Three of Livingston County's five high schools scored poorly on the Mackinac Center's high school report card: Howell, Fowlerville and Pinckney high schools received D's.
Howell High School's ranking was 27.7 percent — meaning that more than 70 percent of Michigan's other high schools did better. Fowlerville ranked in the bottom 22.3 percent, while Pinckney ranked the lowest in the county, at 21.2 percent.
The Mackinac Center's high school report card is different from other state assessments. It takes into account student socioeconomic status — a well-known variable that impacts standardized test scores — when evaluating schools in order to more accurately measure what impact different schools have on academic performance.
Pinckney Superintendent Dan Danosky, when responding to the Livingston Daily Press & Argus’ report of these low high school scores, blamed student backgrounds.
From the Press & Argus:
Danosky said the report doesn’t take into account higher numbers of students on free or reduced lunch as a result of the economic downturn of the past several years.
This is utterly false. The purpose of the high school report card was to consider the proportion of students schools reported were eligible for free or reduced-price lunch. Moreover, the study included the four most recent years of student test score data (2008 through 2011) for Howell, Fowlerville and Pinckney – meaning that the data also squares with the recent economic downturn.
Danosky also alleges that the report card somehow favors charter schools. This, too, is completely inaccurate. Every school in the report card was treated the same way, regardless of whether it was a charter, conventional or selective admissions school. All schools were graded on whether they did better or worse than predicted, given their students’ backgrounds.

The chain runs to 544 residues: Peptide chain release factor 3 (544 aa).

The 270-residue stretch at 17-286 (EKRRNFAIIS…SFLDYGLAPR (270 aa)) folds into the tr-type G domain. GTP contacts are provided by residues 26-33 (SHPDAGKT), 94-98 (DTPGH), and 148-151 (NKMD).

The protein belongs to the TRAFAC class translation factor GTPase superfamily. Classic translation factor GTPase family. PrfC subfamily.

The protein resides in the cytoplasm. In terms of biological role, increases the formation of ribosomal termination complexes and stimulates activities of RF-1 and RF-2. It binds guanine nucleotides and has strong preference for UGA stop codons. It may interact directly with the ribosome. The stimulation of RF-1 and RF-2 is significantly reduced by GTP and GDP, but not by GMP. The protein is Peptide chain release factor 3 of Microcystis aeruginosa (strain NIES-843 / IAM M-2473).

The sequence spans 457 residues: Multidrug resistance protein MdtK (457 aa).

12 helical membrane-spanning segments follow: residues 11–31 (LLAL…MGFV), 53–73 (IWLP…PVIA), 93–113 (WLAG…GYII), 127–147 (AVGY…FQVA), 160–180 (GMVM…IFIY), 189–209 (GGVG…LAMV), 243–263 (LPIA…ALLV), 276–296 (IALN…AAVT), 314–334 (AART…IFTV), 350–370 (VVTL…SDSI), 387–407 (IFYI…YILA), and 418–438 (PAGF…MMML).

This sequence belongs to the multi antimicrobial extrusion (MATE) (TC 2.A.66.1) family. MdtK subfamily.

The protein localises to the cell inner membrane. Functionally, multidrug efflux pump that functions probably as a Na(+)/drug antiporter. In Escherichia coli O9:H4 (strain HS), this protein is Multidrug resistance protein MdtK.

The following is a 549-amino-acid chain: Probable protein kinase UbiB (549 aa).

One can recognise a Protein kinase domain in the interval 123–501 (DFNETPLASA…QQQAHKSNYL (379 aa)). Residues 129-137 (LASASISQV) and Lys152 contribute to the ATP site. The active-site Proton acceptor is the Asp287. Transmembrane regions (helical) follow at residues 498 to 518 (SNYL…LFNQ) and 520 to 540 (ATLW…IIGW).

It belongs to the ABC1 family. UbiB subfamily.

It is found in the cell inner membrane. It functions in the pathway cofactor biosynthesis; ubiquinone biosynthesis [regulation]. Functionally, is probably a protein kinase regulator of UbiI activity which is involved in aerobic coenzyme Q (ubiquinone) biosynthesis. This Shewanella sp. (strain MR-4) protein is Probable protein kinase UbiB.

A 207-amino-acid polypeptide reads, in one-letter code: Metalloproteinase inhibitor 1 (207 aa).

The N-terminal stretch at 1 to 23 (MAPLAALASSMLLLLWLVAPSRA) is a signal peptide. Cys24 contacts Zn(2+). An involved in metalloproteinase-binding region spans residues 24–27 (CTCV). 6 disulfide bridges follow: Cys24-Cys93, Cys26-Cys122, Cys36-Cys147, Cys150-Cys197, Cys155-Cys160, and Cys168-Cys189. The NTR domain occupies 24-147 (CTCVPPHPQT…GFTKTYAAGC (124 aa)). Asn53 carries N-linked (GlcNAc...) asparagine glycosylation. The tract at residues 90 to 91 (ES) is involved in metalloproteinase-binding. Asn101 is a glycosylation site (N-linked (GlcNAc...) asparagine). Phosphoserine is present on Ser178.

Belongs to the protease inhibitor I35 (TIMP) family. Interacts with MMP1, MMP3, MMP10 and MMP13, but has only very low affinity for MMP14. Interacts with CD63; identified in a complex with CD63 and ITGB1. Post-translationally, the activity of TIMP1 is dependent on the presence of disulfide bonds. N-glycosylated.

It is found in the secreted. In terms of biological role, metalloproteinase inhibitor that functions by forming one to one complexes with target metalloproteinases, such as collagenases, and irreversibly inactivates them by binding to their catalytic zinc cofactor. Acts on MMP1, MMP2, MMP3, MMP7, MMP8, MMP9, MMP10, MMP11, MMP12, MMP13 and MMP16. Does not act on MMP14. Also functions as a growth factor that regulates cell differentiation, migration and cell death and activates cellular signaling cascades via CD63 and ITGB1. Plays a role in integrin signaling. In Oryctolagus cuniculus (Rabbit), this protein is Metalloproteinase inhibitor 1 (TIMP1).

As the Press & Argus notes, the highest-performing school on the report card happened to be a charter public school, but this is not evidence that the report card was somehow skewed. Several charter schools did poorly on the report card: Dream Academy, Creative Technologies Academy and Bradford Academy all ranked in the bottom 3 percent statewide.
The bottom line for schools such as Howell, Fowlerville and Pinckney is that they are not, on average, doing as well as other schools serving student with similar socioeconomic backgrounds. Compared to other Michigan high schools, their students come from advantaged backgrounds, and it isn’t enough to coast on that boost.
Consider Cass City High School, for example. Its students scored an average of 20.75 on the ACT composite test, higher than Howell, Fowlerville and Pinckney. Yet more than half of its students qualified for free or reduce-priced lunches, a higher proportion than the three Livingston County schools. Based on these factors, Cass City earned a report card score of 110.1 (an “A”), placing it in the top 92 percent of Michigan high schools.
The Mackinac Center's high school report card has identified schools that have done very well despite student disadvantages. But the other part of the story is the number of schools that have done poorly despite enrolling larger portions of students from advantaged backgrounds.